People often ask us why they should travel to Italy. Why not France, Thailand, or Florida? This is the answer I give them...
Italy is not a vacation. Well, not in the traditional sense anyway.
Yes, you come to Italy for a vacation, and then something occurs. As long as you don't make the mistake some tourists make, a mistake I spoke about a little while ago, then it will happen to you too.
It doesn't happen overnight; the first few days, you are your usual frenetic self.
However, if you don't move around too much and base yourself in a quieter, smaller town or village (we can help find the perfect one for you), you will begin to feel a change come over you.
Slowly at first, hardly noticeable. The longer you spend in Italy, the more you change. It's almost like watching a flower slowly open. a deep feeling of peace and contentment. It is hard to put into words.
Perhaps a story will help explain it better...
I remember, as a child, being sent to a summer camp. It was okay. The food was nothing like my mamma's cooking. My fondest memory, though, is when I came home.
I still remember walking through the door to the delicious aromas of mamma's lasagne, the usual chaos and happy laughter, a huge hug from my mamma and the rest of the family—aunts, uncles, cousins—they'd all come to our house to welcome me home.
They made me feel like my being away was a huge emptiness in their lives. An indescribable feeling of happiness overwhelmed me. I knew I was home. I knew that this was where I belonged.
It is this feeling you get in Italy.
Take your time and savor every moment. In the south of Italy you will feel it most. It is as if you have returned to family. As if their lives were not complete without you.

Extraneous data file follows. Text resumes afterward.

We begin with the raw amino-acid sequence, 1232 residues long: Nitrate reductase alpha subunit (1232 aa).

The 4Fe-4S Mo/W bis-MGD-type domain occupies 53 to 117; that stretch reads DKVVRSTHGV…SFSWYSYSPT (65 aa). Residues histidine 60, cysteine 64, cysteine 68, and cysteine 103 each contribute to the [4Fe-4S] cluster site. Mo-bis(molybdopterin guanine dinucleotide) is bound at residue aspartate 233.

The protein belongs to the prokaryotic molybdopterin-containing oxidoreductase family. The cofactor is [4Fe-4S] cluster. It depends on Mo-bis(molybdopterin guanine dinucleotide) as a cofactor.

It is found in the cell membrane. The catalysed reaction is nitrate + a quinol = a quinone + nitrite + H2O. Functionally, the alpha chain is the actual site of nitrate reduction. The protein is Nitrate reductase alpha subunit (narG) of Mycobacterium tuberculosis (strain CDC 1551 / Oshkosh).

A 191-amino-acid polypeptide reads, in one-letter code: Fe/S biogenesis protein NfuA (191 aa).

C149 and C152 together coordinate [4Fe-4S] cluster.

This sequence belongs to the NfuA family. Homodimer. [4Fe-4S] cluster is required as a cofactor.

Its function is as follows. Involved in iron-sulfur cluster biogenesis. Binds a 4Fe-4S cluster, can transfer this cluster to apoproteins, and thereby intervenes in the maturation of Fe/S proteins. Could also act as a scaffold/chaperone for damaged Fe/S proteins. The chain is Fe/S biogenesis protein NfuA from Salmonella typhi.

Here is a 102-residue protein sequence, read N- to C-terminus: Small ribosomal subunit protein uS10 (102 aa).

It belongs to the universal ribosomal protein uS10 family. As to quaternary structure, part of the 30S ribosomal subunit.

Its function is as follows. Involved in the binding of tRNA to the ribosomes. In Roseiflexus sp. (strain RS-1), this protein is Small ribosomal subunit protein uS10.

The happiness and the sincerity of people. The sense of belonging. It is overwhelming. Your heart breaks every time you have to leave. Even my Anglo-Saxon husband has been known to shed a few tears.
So, don't come to Italy on vacation. Come because you are wanted. Come home. Know that you will never be the same again.
Don't blame me if you never want to leave ;-)
Join me as I travel with you to a summer's evening a few years back. It was a warm evening, a gentle breeze carried honeysuckle and amore through cobbled lanes and into the square.
Today was the wedding day of a young man from England and a local farmer's daughter, to be held in a tiny seaside town climbing the hills of southern Italy. Far below stretched a sea of brilliant azure, alive with specks of silver, where boats brushed across its canvas of blue. Children played games of tag as they ran through the lanes and down to the sea.
The church ceremony proceeded slowly, the priest trying to emphasize everything in slow Italian so the husband-to-be could follow, and yet he understood not a word. The guests grew impatient, and the slower and louder the priest spoke, the less the groom understood.
And then it was all over; we left the tiny, thousand-year-old church and headed to the family farmhouse. Wine barrels lined the scene, and red-cheeked local farmers waited to greet the arrival of the rather posh English gentlemen—the other half of the newly united families.
Posh British accents met the local dialect, and wine was the translator. Meanwhile, Italian wives and young ladies, overflowing with the joys of life and every one a Sofia Loren of sorts, waited for the reserved English ladies. Polite introductions and nervous giggles (from the English side) were met with huge laughs, smiles, and great big hugs from the Italian side.
The ice disappeared faster than even the wine.
I'll end my story there, except to say that huge tables of food followed, as did local dances, where even an English lord danced madly as if bitten by a tarantula and laughed and laughed until he cried.
The stiffness was gone, the worlds were one, and happiness was the order of the day.
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